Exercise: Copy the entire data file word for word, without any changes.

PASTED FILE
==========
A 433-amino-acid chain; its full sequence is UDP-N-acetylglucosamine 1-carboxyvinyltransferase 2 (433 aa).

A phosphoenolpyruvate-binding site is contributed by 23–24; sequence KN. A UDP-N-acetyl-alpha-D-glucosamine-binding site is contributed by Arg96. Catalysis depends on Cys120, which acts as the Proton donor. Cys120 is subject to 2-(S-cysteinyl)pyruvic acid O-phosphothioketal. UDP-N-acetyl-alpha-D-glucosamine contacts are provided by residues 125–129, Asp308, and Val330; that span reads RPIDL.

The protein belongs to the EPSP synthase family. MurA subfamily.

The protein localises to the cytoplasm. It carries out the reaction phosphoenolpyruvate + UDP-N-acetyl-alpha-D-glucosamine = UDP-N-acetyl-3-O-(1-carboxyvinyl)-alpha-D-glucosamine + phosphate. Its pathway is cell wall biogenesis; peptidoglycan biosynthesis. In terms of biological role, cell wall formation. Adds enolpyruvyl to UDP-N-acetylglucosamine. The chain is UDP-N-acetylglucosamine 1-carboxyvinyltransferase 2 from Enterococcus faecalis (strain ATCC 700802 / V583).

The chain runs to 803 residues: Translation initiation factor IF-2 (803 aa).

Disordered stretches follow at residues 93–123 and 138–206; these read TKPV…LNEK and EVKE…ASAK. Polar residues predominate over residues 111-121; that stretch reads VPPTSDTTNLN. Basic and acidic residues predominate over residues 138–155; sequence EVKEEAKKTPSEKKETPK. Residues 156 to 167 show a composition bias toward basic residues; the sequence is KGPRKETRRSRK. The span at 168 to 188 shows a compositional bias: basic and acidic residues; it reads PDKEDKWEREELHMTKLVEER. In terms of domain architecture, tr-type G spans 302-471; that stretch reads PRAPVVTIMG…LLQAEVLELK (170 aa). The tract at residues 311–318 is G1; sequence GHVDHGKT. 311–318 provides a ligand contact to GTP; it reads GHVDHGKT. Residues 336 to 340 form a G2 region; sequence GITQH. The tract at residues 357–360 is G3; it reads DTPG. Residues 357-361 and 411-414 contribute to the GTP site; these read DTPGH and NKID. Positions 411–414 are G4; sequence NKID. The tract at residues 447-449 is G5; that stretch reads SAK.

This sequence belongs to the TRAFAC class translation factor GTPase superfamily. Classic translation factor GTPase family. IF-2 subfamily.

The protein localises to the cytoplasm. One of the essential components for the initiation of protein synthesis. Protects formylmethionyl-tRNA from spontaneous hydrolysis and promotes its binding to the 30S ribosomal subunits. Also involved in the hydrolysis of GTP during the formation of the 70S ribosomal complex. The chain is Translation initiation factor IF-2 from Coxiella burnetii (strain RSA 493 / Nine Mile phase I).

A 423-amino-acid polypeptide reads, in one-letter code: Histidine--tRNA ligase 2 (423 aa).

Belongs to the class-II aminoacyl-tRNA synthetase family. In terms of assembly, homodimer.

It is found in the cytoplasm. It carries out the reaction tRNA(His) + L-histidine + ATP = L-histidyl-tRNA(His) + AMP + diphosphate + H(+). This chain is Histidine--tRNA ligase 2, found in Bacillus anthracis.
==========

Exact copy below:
A 433-amino-acid chain; its full sequence is UDP-N-acetylglucosamine 1-carboxyvinyltransferase 2 (433 aa).

A phosphoenolpyruvate-binding site is contributed by 23–24; sequence KN. A UDP-N-acetyl-alpha-D-glucosamine-binding site is contributed by Arg96. Catalysis depends on Cys120, which acts as the Proton donor. Cys120 is subject to 2-(S-cysteinyl)pyruvic acid O-phosphothioketal. UDP-N-acetyl-alpha-D-glucosamine contacts are provided by residues 125–129, Asp308, and Val330; that span reads RPIDL.

The protein belongs to the EPSP synthase family. MurA subfamily.

The protein localises to the cytoplasm. It carries out the reaction phosphoenolpyruvate + UDP-N-acetyl-alpha-D-glucosamine = UDP-N-acetyl-3-O-(1-carboxyvinyl)-alpha-D-glucosamine + phosphate. Its pathway is cell wall biogenesis; peptidoglycan biosynthesis. In terms of biological role, cell wall formation. Adds enolpyruvyl to UDP-N-acetylglucosamine. The chain is UDP-N-acetylglucosamine 1-carboxyvinyltransferase 2 from Enterococcus faecalis (strain ATCC 700802 / V583).

The chain runs to 803 residues: Translation initiation factor IF-2 (803 aa).

Disordered stretches follow at residues 93–123 and 138–206; these read TKPV…LNEK and EVKE…ASAK. Polar residues predominate over residues 111-121; that stretch reads VPPTSDTTNLN. Basic and acidic residues predominate over residues 138–155; sequence EVKEEAKKTPSEKKETPK. Residues 156 to 167 show a composition bias toward basic residues; the sequence is KGPRKETRRSRK. The span at 168 to 188 shows a compositional bias: basic and acidic residues; it reads PDKEDKWEREELHMTKLVEER. In terms of domain architecture, tr-type G spans 302-471; that stretch reads PRAPVVTIMG…LLQAEVLELK (170 aa). The tract at residues 311–318 is G1; sequence GHVDHGKT. 311–318 provides a ligand contact to GTP; it reads GHVDHGKT. Residues 336 to 340 form a G2 region; sequence GITQH. The tract at residues 357–360 is G3; it reads DTPG. Residues 357-361 and 411-414 contribute to the GTP site; these read DTPGH and NKID. Positions 411–414 are G4; sequence NKID. The tract at residues 447-449 is G5; that stretch reads SAK.

This sequence belongs to the TRAFAC class translation factor GTPase superfamily. Classic translation factor GTPase family. IF-2 subfamily.

The protein localises to the cytoplasm. One of the essential components for the initiation of protein synthesis. Protects formylmethionyl-tRNA from spontaneous hydrolysis and promotes its binding to the 30S ribosomal subunits. Also involved in the hydrolysis of GTP during the formation of the 70S ribosomal complex. The chain is Translation initiation factor IF-2 from Coxiella burnetii (strain RSA 493 / Nine Mile phase I).

A 423-amino-acid polypeptide reads, in one-letter code: Histidine--tRNA ligase 2 (423 aa).

Belongs to the class-II aminoacyl-tRNA synthetase family. In terms of assembly, homodimer.

It is found in the cytoplasm. It carries out the reaction tRNA(His) + L-histidine + ATP = L-histidyl-tRNA(His) + AMP + diphosphate + H(+). This chain is Histidine--tRNA ligase 2, found in Bacillus anthracis.